Offshore wind comes to New York state
The New York State Energy Research and Development Authority (NYSERDA) has finalised a pair of contracts for two new offshore wind farms – the first with the US division of Equinor and the second with a joint venture between Denmark’s Ørsted and local utility Eversource Energy.
Equinor’s 816 MW Empire Wind project will be made up of 60 to 80 turbines installed at a 3,000 ha site 30 km south of Long Island. Meanwhile, Ørsted and Eversource’s 880 MW Sunrise Wind farm will be an addition to the North East cluster, a wind park containing three separate projects with a total capacity of 1.7 GW. Both new wind farms should be operational in 2024.
NYSERDA also released a new report, Launching New York’s Offshore Wind Industry: Phase 1, to the New York State Department of Public Service to coincide with the closing of the procurement deals. According to the document, the solicitation resulted in Offshore Wind Renewable Energy Certificate (OREC) prices that were 40% lower than predicted by NYSERDA’s own analysis from 2018.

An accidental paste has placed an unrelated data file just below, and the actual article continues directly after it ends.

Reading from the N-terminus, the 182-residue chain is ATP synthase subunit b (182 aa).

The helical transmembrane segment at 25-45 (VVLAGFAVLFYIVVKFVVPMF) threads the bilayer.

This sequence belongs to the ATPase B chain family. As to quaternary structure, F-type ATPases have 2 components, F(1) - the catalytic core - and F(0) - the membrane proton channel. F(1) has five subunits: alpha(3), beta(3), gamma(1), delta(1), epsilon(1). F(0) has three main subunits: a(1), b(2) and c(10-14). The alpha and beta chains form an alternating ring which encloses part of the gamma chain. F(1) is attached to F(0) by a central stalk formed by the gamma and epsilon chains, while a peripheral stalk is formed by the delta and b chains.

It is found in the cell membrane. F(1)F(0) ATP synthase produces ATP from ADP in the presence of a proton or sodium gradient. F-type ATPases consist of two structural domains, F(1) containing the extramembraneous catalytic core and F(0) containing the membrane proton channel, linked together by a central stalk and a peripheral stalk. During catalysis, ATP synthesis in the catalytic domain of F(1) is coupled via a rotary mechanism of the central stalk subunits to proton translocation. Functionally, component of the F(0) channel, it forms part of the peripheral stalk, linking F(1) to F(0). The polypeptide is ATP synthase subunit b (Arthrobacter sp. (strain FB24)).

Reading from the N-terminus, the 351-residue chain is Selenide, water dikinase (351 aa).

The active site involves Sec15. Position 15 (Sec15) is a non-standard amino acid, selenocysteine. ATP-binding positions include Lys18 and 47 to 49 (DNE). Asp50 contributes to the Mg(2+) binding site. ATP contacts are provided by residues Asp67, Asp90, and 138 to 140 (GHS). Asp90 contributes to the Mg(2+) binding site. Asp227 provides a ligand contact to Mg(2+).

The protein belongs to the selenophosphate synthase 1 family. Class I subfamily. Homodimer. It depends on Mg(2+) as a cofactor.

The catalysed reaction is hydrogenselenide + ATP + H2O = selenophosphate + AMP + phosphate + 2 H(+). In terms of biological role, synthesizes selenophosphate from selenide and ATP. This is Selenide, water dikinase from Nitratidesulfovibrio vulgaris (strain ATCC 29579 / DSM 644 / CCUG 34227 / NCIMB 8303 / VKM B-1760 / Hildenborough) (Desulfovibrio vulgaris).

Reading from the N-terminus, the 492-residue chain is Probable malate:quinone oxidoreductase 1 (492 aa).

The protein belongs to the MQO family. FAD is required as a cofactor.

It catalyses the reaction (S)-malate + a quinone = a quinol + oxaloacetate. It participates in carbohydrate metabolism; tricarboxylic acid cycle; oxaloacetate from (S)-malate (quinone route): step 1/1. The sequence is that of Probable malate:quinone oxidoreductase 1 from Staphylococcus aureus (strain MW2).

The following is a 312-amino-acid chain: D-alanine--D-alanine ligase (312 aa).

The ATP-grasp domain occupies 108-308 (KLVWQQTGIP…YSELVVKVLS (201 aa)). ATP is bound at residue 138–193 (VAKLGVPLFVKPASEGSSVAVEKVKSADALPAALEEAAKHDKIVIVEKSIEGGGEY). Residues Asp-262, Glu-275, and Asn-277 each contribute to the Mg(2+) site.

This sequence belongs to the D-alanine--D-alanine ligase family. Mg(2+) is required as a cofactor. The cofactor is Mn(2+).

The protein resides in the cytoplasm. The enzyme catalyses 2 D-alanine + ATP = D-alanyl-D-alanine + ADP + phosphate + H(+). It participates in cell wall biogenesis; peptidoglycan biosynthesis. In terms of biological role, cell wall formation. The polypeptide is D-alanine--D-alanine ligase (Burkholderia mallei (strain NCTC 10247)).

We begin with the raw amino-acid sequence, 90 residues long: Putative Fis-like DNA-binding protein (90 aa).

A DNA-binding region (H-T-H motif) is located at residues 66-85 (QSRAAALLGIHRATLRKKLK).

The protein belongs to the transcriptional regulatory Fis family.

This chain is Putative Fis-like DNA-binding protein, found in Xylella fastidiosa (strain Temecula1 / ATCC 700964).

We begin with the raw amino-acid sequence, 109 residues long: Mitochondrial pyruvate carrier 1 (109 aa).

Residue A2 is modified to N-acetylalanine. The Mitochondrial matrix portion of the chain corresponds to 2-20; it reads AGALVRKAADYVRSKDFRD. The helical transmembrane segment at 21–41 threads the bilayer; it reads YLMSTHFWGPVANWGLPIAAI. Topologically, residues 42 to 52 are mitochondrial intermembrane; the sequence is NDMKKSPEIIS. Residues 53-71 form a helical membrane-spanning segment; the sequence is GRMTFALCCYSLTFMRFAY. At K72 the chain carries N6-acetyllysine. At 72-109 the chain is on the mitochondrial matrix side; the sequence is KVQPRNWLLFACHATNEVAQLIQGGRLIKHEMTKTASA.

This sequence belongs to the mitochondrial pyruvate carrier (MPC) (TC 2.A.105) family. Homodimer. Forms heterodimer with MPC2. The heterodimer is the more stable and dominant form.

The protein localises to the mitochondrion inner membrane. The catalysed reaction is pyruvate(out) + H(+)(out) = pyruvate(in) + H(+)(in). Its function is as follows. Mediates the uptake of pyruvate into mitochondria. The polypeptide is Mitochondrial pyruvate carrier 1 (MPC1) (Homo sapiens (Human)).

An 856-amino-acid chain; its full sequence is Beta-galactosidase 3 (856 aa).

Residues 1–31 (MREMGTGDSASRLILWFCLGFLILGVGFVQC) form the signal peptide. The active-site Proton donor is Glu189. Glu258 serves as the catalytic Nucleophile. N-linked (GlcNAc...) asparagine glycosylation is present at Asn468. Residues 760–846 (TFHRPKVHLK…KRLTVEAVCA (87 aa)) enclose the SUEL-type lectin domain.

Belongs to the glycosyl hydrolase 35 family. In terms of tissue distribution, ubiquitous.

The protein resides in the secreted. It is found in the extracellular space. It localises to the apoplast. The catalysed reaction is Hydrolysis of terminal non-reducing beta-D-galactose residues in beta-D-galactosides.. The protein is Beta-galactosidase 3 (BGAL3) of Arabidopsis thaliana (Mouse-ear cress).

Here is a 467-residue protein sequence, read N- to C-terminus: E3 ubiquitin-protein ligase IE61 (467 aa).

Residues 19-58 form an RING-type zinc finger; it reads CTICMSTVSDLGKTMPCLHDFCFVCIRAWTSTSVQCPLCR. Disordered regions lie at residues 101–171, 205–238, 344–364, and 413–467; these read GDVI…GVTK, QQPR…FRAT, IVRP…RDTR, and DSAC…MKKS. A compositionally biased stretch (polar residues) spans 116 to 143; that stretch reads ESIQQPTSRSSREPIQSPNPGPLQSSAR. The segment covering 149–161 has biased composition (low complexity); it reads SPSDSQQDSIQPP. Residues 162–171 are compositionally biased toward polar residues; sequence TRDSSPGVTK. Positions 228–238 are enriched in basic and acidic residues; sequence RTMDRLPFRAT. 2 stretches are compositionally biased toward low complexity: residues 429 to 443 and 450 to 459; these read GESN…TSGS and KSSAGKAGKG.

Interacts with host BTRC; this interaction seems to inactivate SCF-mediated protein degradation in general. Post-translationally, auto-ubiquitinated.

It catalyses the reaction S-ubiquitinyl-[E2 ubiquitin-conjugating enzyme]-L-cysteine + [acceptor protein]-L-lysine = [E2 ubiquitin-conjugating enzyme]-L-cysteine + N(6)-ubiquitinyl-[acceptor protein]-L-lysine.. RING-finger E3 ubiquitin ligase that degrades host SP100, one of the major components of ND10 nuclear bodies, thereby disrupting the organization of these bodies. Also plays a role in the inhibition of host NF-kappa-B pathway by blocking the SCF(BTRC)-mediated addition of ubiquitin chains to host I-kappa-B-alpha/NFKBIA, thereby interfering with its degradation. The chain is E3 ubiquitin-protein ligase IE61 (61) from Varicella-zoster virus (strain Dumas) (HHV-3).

An OREC represents the environmental benefits associated with 1 MWh of electricity generated by offshore wind and consumed in the state of New York. The certificates compensate offshore wind generators for their investments – effectively subsidising the creation of an offshore wind industry in New York.
‘We are committed to supporting offshore wind projects as part of our efforts to increase renewable energy,’ said New York’s Lieutenant Governor Kathy Hochul in a statement. ‘These significant contracts build on our aggressive clean energy goals to reduce emissions and combat climate change. New York is leading the nation working to protect our environment and make sure it is cleaner and greener for future generations.’
By all accounts, New York has one of the most ambitious clean energy programmes in the US. It is aiming to be entirely carbon neutral across all sectors of the economy by 2040. To date, the state’s government has invested almost $3bn in 46 large-scale renewable projects.